Getting a good all around dog

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Getting a good all around dog

Postby Guest » Fri Sep 12, 2003 11:09 am

three part question. 1) I am thinking of getting a dog for hunting. all I do is Goose, duck and pheasant hunt. any suggestions of what kind of dog I should get that could handle doing all three?

2) when should I buy (how long before the season)

3) should I buy male or female?
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Postby Robbi » Mon Sep 15, 2003 11:15 am

I've been training/hunting for years and here's my take.

I've bred labs and only labs, and our blacks worked great for all three species. Just tougher to find a better dog in my opinion.

I found getting a dog in the middle of the winter is good, as you can give it a lot of attention and by the time they're 3-5 months old you can start training when it gets nice in the spring. After working on the dog you can give it some time in the fall hunting, but with patience of course. ;)

I've always preferred females myself.
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Postby Guest » Wed Sep 17, 2003 1:29 pm

I agree labs are without a question the best all around hunting dogs. I have been hunting and training for years as well and there is not a better dog out there than the good old fasion black lab. I feel that the best time to get a puppy is right now, or mabye even a month sooner. I like to introduce dogs to water early. During this time of your you also have an abundance of dove,teal, and other birds to introduce your new puppy to birds. this will put your puppy at about 14 months old for it's first duck season. I personally prefer a male though females are easier to train in my opinion. Good luck!
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Postby bldhounds » Wed Sep 24, 2003 8:05 pm

does any one have a bloodhoud for sell in NC :?: :twisted:
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Postby Mallyard » Sat Jan 03, 2004 11:25 am

Go with a Lab and buy it around augest. at about 6 to 9 weeks old. I breed Labs and have them for sale about that time if your interested let me know. My dogs an awsome hunter for geese,ducks, and phesant. I would go with a black or chocolate of camoflauge. If your calling in ducks and you yave a blonde dog sitting by the shore the ducks may get weary.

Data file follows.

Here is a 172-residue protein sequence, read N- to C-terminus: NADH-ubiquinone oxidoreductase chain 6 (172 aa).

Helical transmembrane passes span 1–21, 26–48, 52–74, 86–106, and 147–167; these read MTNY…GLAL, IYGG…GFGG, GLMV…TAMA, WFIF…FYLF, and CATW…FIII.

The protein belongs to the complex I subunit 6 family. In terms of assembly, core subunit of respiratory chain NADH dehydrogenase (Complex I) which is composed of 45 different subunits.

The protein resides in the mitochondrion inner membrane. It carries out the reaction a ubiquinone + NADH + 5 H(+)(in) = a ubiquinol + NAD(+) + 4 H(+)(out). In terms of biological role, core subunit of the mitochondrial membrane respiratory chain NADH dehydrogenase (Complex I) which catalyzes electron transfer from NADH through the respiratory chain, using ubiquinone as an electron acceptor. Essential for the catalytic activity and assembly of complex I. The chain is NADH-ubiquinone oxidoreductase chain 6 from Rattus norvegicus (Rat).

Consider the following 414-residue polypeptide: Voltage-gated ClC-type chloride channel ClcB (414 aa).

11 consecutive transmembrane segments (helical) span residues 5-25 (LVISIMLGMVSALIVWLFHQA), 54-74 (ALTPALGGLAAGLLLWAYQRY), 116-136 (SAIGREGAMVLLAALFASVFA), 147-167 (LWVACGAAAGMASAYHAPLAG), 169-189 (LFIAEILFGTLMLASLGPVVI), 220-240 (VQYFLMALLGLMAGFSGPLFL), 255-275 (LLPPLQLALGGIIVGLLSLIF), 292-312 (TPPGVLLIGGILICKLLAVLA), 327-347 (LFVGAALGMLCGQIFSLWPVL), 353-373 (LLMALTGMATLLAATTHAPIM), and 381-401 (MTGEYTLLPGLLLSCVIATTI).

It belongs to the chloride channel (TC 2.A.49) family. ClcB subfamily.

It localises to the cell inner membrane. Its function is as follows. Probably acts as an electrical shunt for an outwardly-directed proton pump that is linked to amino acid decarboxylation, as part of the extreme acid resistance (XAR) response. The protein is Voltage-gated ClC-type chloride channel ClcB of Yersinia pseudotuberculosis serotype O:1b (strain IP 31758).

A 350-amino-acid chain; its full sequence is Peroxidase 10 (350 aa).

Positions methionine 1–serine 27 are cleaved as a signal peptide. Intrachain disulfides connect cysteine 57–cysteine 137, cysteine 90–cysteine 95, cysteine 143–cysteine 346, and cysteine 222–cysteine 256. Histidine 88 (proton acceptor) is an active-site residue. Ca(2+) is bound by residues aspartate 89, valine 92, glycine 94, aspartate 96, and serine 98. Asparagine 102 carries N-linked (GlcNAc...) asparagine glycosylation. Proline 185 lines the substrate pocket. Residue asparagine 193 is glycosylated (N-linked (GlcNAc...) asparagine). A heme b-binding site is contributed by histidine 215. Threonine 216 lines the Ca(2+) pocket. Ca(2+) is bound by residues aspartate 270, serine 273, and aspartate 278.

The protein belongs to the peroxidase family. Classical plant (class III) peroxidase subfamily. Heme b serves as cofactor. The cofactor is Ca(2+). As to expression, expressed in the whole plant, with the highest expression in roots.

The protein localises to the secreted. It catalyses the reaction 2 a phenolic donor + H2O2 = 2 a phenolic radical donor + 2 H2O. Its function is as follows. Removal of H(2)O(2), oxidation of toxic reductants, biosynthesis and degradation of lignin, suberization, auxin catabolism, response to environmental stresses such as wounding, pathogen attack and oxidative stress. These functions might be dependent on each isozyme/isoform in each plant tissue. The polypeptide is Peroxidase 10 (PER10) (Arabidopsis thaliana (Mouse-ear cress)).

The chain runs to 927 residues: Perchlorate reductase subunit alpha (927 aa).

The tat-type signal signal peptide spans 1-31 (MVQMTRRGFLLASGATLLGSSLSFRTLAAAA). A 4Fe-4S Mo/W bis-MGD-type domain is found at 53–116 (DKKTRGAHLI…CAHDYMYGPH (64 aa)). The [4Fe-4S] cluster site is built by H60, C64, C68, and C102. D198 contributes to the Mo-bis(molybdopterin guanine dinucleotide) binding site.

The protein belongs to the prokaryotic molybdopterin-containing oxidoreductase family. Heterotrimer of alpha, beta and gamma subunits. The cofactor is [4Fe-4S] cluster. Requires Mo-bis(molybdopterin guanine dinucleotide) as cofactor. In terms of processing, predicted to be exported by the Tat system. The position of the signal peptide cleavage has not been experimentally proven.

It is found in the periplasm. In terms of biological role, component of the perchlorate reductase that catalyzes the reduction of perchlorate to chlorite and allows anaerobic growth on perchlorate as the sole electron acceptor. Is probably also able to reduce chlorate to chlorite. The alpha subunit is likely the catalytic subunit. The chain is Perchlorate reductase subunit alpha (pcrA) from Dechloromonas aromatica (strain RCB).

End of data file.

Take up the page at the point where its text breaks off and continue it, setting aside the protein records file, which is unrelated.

I'd go with a female allthough a nudered male is not too bad.... Males will pee on anything that he can pee on.

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Postby Maggie's Partner » Tue Jan 06, 2004 9:16 pm

I have a golden retriever and I love her to death. She hunts both Pheasant and Duck great and is the easiest to train of any dog I have ever seen. I am sure good hunting labs are easier to find than Goldens bred to hunt, but if you look hard you can find some great kennels with outstanding dogs that are not only great hunters, but the best of family dogs. However, I can't knock a good lab.
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does n e one have dogs for sale in the east texas area?

Postby Duckslayer06 » Tue Jan 20, 2004 5:16 pm

hey im looking for a good young dog that i can start to raise and later on bread, eventually i want to start breeding and selling the dogs for the green so i can buy my boat i want. email me if u have suggestions... Bigg_E_59@hotmail.com
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Which Dog?

Postby KSU Wildcat » Mon Feb 23, 2004 9:46 am

I would probably agree that a Chessy or Lab is the best waterfowl dog but best all around, i don't think so. I am getting my German Wirehaired Pointer puppy in a month and i have heard great things about them. Most say they are wonderful waterfowl dogs and are without a doubt one of the best upland game hunters. So in my opinion a breed like this is much more versatile if you plan to hunt waterfowl and upland game.
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Postby phillipstd » Mon Feb 23, 2004 12:25 pm

I would buy anything but a lab, everybody else has one, at least around here, and they are good hunting dogs, but so are allot of other breeds, theres just a ton more labs around, I don't think a lab is any better or easeir to train, actually I've trained a bunch of dogs, and every chesapeake that I've had learned way faster than every lab, I guess it's probably a matter of opinion, but I've had alot of dogs, labs included, and they by far weren't the best, and any large dog should be able to bring back a goose. or anything else for that matter.